Jimscaline

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Jimscaline
File:Jimscaline.png
Systematic (IUPAC) name
(R)-(2,3-dihydro-4,5,6-trimethoxy-1H-inden-1-yl)aminomethane
Clinical data
Legal status Uncontrolled
Routes Oral
Identifiers
CAS number 890309-57-6 7pxN
ATC code None
PubChem CID 11673493
ChemSpider 9848222 7pxN
Chemical data
Formula C13H19NO3 
Mol. mass 237.294 g/mol
 14pxN (what is this?)  (verify)

Jimscaline (C-(4,5,6-trimethoxyindan-1-yl)methanamine) is a conformationally-restricted derivative of the cactus-derived hallucinogen mescaline, which was discovered in 2006 by a team at Purdue University led by David E. Nichols. It acts as a potent agonist for the 5-HT2A and 5-HT2C receptors with the more active (R)-enantiomer having a Ki of 69 nM at the human 5-HT2A receptor, and around three times the potency of mescaline in drug-substitution experiments in animals.[1] This discovery that the side chain of the phenethylamine hallucinogens could be constrained to give chiral ligands with increased activity then led to the later development of the super-potent benzocyclobutene derivative TCB-2.[2][3]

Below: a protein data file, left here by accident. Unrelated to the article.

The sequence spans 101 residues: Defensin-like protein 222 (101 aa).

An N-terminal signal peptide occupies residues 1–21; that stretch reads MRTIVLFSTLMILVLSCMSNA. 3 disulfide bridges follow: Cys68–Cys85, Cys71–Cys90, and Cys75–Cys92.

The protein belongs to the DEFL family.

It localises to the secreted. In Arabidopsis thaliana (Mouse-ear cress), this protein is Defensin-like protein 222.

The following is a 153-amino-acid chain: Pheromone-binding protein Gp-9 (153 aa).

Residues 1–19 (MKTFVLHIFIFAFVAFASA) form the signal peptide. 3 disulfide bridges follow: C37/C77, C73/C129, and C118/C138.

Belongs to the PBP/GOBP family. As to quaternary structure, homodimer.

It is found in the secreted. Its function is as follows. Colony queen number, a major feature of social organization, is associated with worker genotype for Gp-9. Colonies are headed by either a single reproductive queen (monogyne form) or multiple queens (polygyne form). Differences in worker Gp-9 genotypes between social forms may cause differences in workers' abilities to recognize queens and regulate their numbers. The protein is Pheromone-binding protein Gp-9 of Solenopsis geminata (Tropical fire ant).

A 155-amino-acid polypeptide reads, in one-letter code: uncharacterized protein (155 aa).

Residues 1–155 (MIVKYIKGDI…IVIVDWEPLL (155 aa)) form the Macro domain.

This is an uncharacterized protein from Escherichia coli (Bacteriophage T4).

See also

References

  1. McLean TH, Chambers JJ, Parrish JC, Braden MR, Marona-Lewicka D, Kurrasch-Orbaugh D, Nichols DE (13 July 2006), "C-(4,5,6-trimethoxyindan-1-yl)methanamine: a mescaline analogue designed using a homology model of the 5-HT2A receptor.", Journal of Medicinal Chemistry 49 (14): 4269–74, PMID 16821786, doi:10.1021/jm060272y 
  2. McLean TH, Parrish JC, Braden MR, Marona-Lewicka D, Gallardo-Godoy A, Nichols DE (21 September 2006), "1-Aminomethylbenzocycloalkanes: conformationally restricted hallucinogenic phenethylamine analogues as functionally selective 5-HT2A receptor agonists.", Journal of Medicinal Chemistry 49 (19): 5794–803, PMID 16970404, doi:10.1021/jm060656o 
  3. Michael Robert Braden PhD. Towards a biophysical understanding of hallucinogen action. Purdue University 2007.
      
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